By Scott Deveau, Matthew Monks and Ryan Collins
Sempra Energy is nearing an agreement to buy Oncor Electric Delivery Co. for about $9.45 billion, according to a person familiar with the matter, putting it in line to scoop up the Texas utility also being pursued by Berkshire Hathaway Inc. and Paul Singer’s Elliott Management Corp.
The offer is a combination of equity and debt, the person said, asking not to be identified because the information is private. Sempra is comfortable with conditions that Berkshire Hathaway has already agreed to, including ringfencing measures to protect Oncor’s credit rating and preserve control of its board, that are seen as key to winning the support of Texas regulators, the person said.
The proposal from Sempra is slated to be discussed at a Monday hearing of the court handling the bankruptcy of Oncor’s parent company Energy Future Holdings Corp., the person said. Representatives from Sempra, Elliott and Berkshire Hathaway’s energy unit declined to comment. An Oncor representative didn’t immediately respond.
Sempra, which had earlier been discussing a price tag of about $9.3 billion, is the latest in a long line of suitors seeking to take over Oncor since Energy Future declared bankruptcy in 2014. A deal would be Sempra’s largest since at least 1997, according to data compiled by Bloomberg, and expand the company’s U.S. utility territory beyond California.
San Diego-based Sempra is the mystery bidder that was mentioned at an Aug. 18 bankruptcy hearing, according to people familiar with the matter. Berkshire had offered $9 billion, while Elliott had been working on a bid that may total $9.3 billion.
An agreement for Oncor is key to ending the bankruptcy of Energy Future, which has been restructuring almost $50 billion of debt for more than three years.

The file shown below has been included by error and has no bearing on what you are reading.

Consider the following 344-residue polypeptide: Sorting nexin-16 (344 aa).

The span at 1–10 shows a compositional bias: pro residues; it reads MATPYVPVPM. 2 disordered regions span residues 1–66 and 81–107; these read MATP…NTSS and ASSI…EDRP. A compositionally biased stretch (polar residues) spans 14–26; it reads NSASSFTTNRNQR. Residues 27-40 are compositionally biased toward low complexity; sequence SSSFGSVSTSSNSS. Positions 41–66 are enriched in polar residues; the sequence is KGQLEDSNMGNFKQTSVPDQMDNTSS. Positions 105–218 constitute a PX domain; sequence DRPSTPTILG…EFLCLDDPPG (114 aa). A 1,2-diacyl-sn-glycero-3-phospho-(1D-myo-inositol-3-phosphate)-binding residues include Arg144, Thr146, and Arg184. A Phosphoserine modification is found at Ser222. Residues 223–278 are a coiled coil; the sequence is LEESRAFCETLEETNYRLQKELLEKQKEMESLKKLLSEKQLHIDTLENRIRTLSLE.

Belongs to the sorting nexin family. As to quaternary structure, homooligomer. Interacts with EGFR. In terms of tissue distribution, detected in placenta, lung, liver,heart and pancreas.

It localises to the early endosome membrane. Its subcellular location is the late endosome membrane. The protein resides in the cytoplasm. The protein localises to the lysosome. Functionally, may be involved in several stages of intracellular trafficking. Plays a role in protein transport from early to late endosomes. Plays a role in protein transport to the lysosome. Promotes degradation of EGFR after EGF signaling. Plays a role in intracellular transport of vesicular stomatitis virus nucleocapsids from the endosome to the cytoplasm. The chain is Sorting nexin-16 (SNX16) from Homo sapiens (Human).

Dallas-based Oncor serves almost 10 million customers and operates more than 106,000 miles (170,590 kilometers) of distribution lines. Energy Future’s earlier efforts to sell the firm have failed.
Texas utility regulators this year quashed a NextEra Energy Inc. offer valued at $18.4 billion including debt, after the utility giant refused to accept measures to protect Oncor’s credit. A group led by Hunt Consolidated Inc. dropped a bid last year after the state imposed conditions it found too onerous.
Berkshire Hathaway Energy said Aug. 18 that it had reached an agreement with five stakeholders in Texas, including the staff at the Public Utility Commission of Texas, resolving all outstanding issues in its bid for Oncor. Ultimately, it is up to the two PUC commissioners to sign off on its bid once it is approved by the bankruptcy court. Energy Future Holdings is expected to detail its plans in court on Monday.
“Berkshire Hathaway Energy has offered a positive, simple, straightforward deal that benefits Oncor and its customers,” Oncor Chief Executive Officer Bob Shapard said in an email early Sunday that was distributed by a company spokesman. “While the Commission will ultimately decide, it’s clear that key stakeholders who have signed the settlement agree the bid would be good for Texas.”
If the merger is terminated and Oncor is sold to someone else, Energy Future would be required, subject to conditions, to pay Berkshire $270 million, Berkshire said in a regulatory filing.